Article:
Security on LoRa networks has been a challenge, given that securing end-points does require compute, and therefore can consume battery.
NCBI recently published a paper on security associated with LoRaWAN, “a media access layer protocol for long-range communication between the devices and application servers via LPWAN gateways.
They wrote, “LoRaWAN comes with fewer security features as a much-secured protocol consumes more battery because of the exorbitant computational overheads. The standard protocol fails to support end-to-end security and perfect forward secrecy while being vulnerable to the replay attack that makes LoRaWAN limited in supporting applications where security (especially end-to-end security) is important.”
They go on to recommend an enhanced LoRaWAN security protocol which not only provides the basic functions of connectivity between the application server and the end device, but additionally addresses security challenges.
In their view, the proposed protocol is developed with two options, the Default Option (DO) and the Security-Enhanced Option (SEO). The protocol is validated through Burrows–Abadi–Needham (BAN) logic and the Automated Validation of Internet Security Protocols and Applications (AVISPA) tool.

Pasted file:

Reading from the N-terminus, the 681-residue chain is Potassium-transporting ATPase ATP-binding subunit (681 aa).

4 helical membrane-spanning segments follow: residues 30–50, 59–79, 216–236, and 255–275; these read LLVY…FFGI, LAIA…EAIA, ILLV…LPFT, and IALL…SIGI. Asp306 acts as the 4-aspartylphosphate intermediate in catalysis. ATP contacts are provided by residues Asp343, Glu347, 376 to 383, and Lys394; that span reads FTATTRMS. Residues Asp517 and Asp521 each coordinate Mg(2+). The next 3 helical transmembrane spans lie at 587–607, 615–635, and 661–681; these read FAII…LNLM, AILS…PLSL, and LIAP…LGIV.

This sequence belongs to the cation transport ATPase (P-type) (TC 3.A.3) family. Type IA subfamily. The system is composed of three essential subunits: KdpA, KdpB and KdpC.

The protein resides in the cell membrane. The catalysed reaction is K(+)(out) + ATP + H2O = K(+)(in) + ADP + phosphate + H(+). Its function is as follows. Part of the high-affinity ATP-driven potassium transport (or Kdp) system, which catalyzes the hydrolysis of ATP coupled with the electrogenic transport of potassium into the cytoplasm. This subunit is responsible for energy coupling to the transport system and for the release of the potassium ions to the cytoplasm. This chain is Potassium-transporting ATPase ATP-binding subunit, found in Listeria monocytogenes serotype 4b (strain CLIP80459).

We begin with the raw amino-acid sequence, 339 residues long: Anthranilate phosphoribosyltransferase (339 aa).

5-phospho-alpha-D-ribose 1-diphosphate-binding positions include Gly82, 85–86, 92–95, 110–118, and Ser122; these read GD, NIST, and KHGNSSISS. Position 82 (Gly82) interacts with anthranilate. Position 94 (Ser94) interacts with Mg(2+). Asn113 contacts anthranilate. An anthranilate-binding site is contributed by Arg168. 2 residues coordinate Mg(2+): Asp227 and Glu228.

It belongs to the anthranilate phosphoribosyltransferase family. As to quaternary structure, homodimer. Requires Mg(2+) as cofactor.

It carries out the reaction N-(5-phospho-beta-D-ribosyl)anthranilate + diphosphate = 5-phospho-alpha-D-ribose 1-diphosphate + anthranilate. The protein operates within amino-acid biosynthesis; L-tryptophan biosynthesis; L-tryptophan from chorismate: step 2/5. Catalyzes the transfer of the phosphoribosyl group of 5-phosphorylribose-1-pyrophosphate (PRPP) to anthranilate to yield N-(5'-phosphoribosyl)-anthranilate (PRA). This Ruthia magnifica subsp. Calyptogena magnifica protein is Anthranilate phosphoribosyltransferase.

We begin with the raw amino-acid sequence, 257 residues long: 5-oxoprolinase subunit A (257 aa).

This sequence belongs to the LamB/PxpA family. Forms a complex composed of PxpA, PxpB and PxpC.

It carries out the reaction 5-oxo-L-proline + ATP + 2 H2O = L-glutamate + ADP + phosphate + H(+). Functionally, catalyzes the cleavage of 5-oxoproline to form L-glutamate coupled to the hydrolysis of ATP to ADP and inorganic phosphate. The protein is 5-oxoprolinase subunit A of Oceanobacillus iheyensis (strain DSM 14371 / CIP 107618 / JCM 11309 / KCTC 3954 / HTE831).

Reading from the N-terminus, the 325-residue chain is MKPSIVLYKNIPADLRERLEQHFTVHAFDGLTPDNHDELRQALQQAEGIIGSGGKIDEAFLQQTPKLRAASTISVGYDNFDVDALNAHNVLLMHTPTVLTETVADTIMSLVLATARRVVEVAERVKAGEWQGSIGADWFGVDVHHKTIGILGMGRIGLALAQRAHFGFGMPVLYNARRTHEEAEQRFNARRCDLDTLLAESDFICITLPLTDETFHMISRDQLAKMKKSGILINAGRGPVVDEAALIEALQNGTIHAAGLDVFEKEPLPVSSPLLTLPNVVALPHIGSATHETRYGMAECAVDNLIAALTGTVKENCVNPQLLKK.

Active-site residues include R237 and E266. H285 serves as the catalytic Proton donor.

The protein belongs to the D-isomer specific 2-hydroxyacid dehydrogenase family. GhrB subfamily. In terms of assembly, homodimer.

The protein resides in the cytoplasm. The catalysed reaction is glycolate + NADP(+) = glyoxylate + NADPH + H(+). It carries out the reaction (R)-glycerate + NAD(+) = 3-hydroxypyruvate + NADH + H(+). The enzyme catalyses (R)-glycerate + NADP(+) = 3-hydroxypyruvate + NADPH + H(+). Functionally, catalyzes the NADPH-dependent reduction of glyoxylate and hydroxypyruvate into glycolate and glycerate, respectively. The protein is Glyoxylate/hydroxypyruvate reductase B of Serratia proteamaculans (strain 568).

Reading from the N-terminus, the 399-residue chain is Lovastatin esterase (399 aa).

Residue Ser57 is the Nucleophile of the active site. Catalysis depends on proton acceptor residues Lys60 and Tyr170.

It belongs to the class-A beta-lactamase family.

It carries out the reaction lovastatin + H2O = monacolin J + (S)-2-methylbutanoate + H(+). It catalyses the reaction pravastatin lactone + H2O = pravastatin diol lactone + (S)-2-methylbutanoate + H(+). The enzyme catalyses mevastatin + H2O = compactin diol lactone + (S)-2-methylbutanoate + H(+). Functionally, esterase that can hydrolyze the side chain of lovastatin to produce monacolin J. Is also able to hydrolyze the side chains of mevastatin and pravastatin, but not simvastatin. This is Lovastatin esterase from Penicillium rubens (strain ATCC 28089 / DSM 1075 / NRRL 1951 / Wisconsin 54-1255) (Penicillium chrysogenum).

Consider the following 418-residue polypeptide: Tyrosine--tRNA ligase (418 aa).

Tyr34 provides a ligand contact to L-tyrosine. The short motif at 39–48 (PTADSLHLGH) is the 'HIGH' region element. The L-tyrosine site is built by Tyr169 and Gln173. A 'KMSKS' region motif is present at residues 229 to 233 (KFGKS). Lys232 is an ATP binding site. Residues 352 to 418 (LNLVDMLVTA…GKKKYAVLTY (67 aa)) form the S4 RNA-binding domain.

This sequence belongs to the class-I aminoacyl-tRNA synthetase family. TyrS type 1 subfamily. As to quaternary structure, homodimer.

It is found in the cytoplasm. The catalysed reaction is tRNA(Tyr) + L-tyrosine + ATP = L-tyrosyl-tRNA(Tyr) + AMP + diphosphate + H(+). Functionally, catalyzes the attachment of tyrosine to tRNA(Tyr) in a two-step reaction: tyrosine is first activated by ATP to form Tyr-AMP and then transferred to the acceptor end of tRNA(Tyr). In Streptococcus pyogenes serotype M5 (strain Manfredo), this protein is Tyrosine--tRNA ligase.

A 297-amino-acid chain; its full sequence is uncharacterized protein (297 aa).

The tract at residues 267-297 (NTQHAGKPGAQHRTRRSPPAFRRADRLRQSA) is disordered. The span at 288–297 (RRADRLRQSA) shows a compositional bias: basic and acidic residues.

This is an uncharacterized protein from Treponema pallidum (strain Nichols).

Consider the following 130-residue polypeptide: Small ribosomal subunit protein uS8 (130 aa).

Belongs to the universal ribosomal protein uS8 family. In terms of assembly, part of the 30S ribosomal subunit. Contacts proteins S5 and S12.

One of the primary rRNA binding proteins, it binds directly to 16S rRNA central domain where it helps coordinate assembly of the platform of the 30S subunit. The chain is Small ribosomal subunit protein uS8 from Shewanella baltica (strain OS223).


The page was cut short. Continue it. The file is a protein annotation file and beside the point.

The proposed protocol is also analyzed for overheads through system-based and low-power device-based evaluations.
Their test bed, like the one announced by Syniverse and Occam, was based on a smart factory-enabled parking system.
“The results, in terms of network latency with reliability fitting and signaling overheads, show paramount improvements and better performance for the proposed protocol compared with the two handshake options, Pre-Shared Key (PSK) and Elliptic Curve Cryptography (ECC), of Datagram Transport Layer Security (DTLS),” the study concluded.
Occam Technology Group in June announced its collaboration with Google Cloud and officially became a Google Cloud Partner, announcing the availability of the OccamSmart’s Network Server Stack on Google Cloud Platform, which the company says “enables companies and individuals around the world to innovate, reduce costs, and implement a complete LoRaWAN ecosystem within Google Cloud’s global infrastructure and security model.”
OccamSmart’s Network Server Stack is a component on Google Cloud Platform which implements a LoRaWAN v1.0 Class A network server on the internet. The Network Server Stack receives LoRaWAN device data from gateways which it de-duplicates, validates, and decrypts. The data is then published to an MQTT broker.
Their Network Server Stack also manages device registrations to allow devices to join the network, send and receive data. The server stack supports both Over-The-Air Activation (OTAA) or Activation by Personalization (ABP), as well as Adaptive Data Rate, confirmed uplink data messages, and message deduplication.
Edited by Ken Briodagh